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Washington Post Live: Booming Tech

Baby boomers are the new darlings of the tech world. They represent a quarter of the country’s population and have the greatest purchasing power. Consumers in their 50s and 60s are rekindling relationships and launching new businesses online, managing their health and fitness with the latest apps and driving the first connected cars.

Technology experts in Boston talk on how a generation born before the Internet is shaping its future. Watch video highlights from the May 8 forum below.

MIT AgeLab director Joseph Coughlin founder Geri Brin

Fitbit's head of Boston office William Crawford

Harvard University's chief digital officer Perry Hewitt and recent alum Zachary Hamed

Institute for Healthcare Improvement senior fellow Don Berwick

Managing director of the Martin Trust Center for MIT Entrepreneurship Bill Aulet

Satirist P.J. O'Rourke

Co-founder of StarVest Partners Jeanne Sullivan

U.S. president for Kinematix Joseph Ternullo

New England Quality Care Alliance chief medical officer Michael Cantor

MC10 director of medical market development Nirav Sheth

For boomers, the line between patient and consumer could blur

This year, 2014, the youngest baby boomer turns 50. A demographic with the largest purchasing power, they will likely pour more money into health and fitness devices, apps and wearable tech in hopes of living longer. Our next panel is called Tech for Life.

“Body movement is a huge, untapped source of information about health and wellness,” says Kinematix’s Joseph Ternullo. Ternullo, the U.S. president of Kinematix — a tech company which develops health and fitness products that evaluate body position and movement. Before joining the company, he served as associate director of Partners HealthCare’s Center for Connected Health.

Tech marketing has failed this segment of the market, adds Nirav Sheth, director of medical market development at MC10 — a company creating wearable electronics for athletes, infants, the elderly and everyone else. In five years, according to Sheth, the line between patient and consumer will blur, and individuals will expect to receive health care with more personal choice and control. ”As we age, our definition of health changes,” Sheth said.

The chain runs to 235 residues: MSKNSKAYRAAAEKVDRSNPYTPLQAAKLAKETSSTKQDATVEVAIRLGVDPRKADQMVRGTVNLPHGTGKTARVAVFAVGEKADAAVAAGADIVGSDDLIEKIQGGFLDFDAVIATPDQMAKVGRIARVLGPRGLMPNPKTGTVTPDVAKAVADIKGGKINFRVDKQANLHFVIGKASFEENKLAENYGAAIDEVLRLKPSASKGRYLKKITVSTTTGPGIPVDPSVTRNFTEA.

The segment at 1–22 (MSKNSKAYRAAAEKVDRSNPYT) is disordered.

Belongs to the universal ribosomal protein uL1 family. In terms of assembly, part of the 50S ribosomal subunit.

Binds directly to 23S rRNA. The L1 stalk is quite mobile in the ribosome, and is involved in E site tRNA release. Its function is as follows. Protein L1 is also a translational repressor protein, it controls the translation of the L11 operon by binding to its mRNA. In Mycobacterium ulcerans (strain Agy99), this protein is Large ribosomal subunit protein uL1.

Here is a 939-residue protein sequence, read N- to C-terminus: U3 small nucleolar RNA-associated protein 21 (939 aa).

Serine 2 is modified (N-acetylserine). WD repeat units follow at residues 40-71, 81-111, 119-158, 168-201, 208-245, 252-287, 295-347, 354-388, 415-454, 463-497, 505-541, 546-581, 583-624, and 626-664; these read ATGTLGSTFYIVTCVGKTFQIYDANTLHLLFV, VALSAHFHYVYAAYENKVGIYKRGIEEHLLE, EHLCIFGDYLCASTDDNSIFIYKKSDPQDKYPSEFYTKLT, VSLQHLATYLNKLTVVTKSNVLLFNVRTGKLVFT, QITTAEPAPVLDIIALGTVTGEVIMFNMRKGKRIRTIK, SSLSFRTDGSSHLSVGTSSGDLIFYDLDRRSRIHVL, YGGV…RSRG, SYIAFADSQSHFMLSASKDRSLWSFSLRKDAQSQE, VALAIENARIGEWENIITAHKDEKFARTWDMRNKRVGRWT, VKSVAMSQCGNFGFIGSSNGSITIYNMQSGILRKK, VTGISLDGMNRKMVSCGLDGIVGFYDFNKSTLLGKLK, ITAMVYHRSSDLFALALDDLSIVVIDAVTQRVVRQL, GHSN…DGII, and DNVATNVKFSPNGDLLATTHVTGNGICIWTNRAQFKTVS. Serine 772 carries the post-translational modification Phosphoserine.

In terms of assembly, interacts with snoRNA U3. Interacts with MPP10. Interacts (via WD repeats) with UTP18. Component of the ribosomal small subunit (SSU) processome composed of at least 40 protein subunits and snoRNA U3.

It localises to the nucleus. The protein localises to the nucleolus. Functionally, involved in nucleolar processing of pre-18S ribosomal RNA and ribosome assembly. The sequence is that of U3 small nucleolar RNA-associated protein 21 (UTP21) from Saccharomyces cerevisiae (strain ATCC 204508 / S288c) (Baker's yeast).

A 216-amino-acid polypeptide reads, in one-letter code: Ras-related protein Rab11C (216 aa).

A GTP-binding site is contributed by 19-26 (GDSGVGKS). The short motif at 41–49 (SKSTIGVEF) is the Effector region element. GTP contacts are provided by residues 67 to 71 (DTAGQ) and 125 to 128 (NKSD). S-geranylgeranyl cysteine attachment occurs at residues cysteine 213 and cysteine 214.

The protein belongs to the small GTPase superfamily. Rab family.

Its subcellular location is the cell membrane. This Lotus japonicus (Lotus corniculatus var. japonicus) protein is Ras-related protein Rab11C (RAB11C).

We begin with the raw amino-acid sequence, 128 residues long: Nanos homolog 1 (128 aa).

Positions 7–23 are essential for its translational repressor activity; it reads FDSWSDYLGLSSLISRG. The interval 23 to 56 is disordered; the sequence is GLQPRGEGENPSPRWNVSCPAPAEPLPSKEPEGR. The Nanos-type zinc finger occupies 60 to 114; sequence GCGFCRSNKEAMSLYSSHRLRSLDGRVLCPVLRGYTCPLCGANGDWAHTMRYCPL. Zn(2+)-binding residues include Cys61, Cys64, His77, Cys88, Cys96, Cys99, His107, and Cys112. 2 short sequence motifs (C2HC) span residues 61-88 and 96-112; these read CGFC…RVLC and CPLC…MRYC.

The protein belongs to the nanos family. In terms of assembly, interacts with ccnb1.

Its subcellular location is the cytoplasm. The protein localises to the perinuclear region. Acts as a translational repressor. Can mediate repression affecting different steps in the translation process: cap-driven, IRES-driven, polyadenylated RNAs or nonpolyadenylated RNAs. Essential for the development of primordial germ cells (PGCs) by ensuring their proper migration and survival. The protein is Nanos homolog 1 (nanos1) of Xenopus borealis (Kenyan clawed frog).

Michael Cantor, a geriatrician and attorney, says technology provides opportunities to reduce cost and improve quality in health care. Cantor is the chief medical officer for New England Quality Care Alliance, the network of physicians for Tufts Medical Center.

Boomers want to live longer and better, says MIT AgeLab's Joseph Coughlin

“Baby boomers are the largest … and the loudest generation,” says MIT AgeLab director Joseph Coughlin. Coughlin leads a team researching how the convergence of technology, social trends, consumer behavior and an aging population is driving innovation. His blog is called Disruptive Demographics.

“Baby boomers expect a product, a pill, a service, a policy to make us live longer and better,” Coughlin, a boomer himself, tells the audience. His advice to the tech industry? Build devices that weave together technology, emotion, design, effectiveness and fun.

“It’s not about how old I am but about how vital I can be,” he says. “We’re not young, but we are youthful.” Coughlin emphasizes that the boomer generation uses tech not just for convenience, but because it’s fun, fashionable and allows them to connect with their friends, children and grandchildren.

Baby boomers, the new darlings of the tech world?

Thank you so much for joining our Booming Tech live stream. We’re in Boston this morning at the first of a Washington Post Live two-part series looking at how baby boomers are adopting technologies.

Born in the wake of World War II, baby boomers make up nearly 26 percent of the U.S. population. Today we look at how this generation born before the Internet is shaping its future – in business, health and life.

Join the conversation on Twitter and tweet the panelists questions with the hashtag #techboomers.

Join the conversation May 8. Tweet #techboomers

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